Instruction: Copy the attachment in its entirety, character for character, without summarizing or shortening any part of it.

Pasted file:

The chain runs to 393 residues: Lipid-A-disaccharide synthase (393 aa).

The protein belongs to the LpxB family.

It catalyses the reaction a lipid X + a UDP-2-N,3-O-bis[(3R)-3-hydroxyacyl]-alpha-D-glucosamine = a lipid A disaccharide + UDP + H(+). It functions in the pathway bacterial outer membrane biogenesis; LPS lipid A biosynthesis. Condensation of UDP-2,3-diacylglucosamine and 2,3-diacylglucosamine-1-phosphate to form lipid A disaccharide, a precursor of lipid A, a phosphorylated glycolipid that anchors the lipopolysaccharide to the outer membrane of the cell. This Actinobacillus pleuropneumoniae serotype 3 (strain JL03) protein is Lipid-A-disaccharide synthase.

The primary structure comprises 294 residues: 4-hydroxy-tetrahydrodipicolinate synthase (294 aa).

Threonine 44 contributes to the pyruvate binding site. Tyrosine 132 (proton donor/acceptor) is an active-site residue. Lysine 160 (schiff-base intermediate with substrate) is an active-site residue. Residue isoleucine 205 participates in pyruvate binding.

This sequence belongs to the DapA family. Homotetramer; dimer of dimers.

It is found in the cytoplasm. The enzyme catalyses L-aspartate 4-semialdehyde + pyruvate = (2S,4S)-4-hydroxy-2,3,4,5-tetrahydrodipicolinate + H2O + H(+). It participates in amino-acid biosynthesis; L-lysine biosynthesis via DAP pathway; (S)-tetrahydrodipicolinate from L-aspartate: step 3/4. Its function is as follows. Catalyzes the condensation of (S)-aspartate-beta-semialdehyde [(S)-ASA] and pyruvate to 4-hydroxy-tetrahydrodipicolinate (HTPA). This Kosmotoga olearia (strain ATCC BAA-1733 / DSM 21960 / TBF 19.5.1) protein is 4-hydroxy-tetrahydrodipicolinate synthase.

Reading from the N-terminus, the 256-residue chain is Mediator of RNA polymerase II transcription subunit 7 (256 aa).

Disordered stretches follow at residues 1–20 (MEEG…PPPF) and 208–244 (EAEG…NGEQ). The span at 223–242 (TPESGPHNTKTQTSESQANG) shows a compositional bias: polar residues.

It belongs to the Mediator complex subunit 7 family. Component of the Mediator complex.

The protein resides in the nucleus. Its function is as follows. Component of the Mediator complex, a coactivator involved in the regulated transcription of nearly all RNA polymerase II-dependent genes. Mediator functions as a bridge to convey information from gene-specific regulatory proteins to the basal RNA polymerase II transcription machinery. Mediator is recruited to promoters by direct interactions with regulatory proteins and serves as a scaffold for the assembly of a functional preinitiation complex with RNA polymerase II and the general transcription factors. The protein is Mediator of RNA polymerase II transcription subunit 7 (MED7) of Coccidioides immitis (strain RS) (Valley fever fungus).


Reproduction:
The chain runs to 393 residues: Lipid-A-disaccharide synthase (393 aa).

The protein belongs to the LpxB family.

It catalyses the reaction a lipid X + a UDP-2-N,3-O-bis[(3R)-3-hydroxyacyl]-alpha-D-glucosamine = a lipid A disaccharide + UDP + H(+). It functions in the pathway bacterial outer membrane biogenesis; LPS lipid A biosynthesis. Condensation of UDP-2,3-diacylglucosamine and 2,3-diacylglucosamine-1-phosphate to form lipid A disaccharide, a precursor of lipid A, a phosphorylated glycolipid that anchors the lipopolysaccharide to the outer membrane of the cell. This Actinobacillus pleuropneumoniae serotype 3 (strain JL03) protein is Lipid-A-disaccharide synthase.

The primary structure comprises 294 residues: 4-hydroxy-tetrahydrodipicolinate synthase (294 aa).

Threonine 44 contributes to the pyruvate binding site. Tyrosine 132 (proton donor/acceptor) is an active-site residue. Lysine 160 (schiff-base intermediate with substrate) is an active-site residue. Residue isoleucine 205 participates in pyruvate binding.

This sequence belongs to the DapA family. Homotetramer; dimer of dimers.

It is found in the cytoplasm. The enzyme catalyses L-aspartate 4-semialdehyde + pyruvate = (2S,4S)-4-hydroxy-2,3,4,5-tetrahydrodipicolinate + H2O + H(+). It participates in amino-acid biosynthesis; L-lysine biosynthesis via DAP pathway; (S)-tetrahydrodipicolinate from L-aspartate: step 3/4. Its function is as follows. Catalyzes the condensation of (S)-aspartate-beta-semialdehyde [(S)-ASA] and pyruvate to 4-hydroxy-tetrahydrodipicolinate (HTPA). This Kosmotoga olearia (strain ATCC BAA-1733 / DSM 21960 / TBF 19.5.1) protein is 4-hydroxy-tetrahydrodipicolinate synthase.

Reading from the N-terminus, the 256-residue chain is Mediator of RNA polymerase II transcription subunit 7 (256 aa).

Disordered stretches follow at residues 1–20 (MEEG…PPPF) and 208–244 (EAEG…NGEQ). The span at 223–242 (TPESGPHNTKTQTSESQANG) shows a compositional bias: polar residues.

It belongs to the Mediator complex subunit 7 family. Component of the Mediator complex.

The protein resides in the nucleus. Its function is as follows. Component of the Mediator complex, a coactivator involved in the regulated transcription of nearly all RNA polymerase II-dependent genes. Mediator functions as a bridge to convey information from gene-specific regulatory proteins to the basal RNA polymerase II transcription machinery. Mediator is recruited to promoters by direct interactions with regulatory proteins and serves as a scaffold for the assembly of a functional preinitiation complex with RNA polymerase II and the general transcription factors. The protein is Mediator of RNA polymerase II transcription subunit 7 (MED7) of Coccidioides immitis (strain RS) (Valley fever fungus).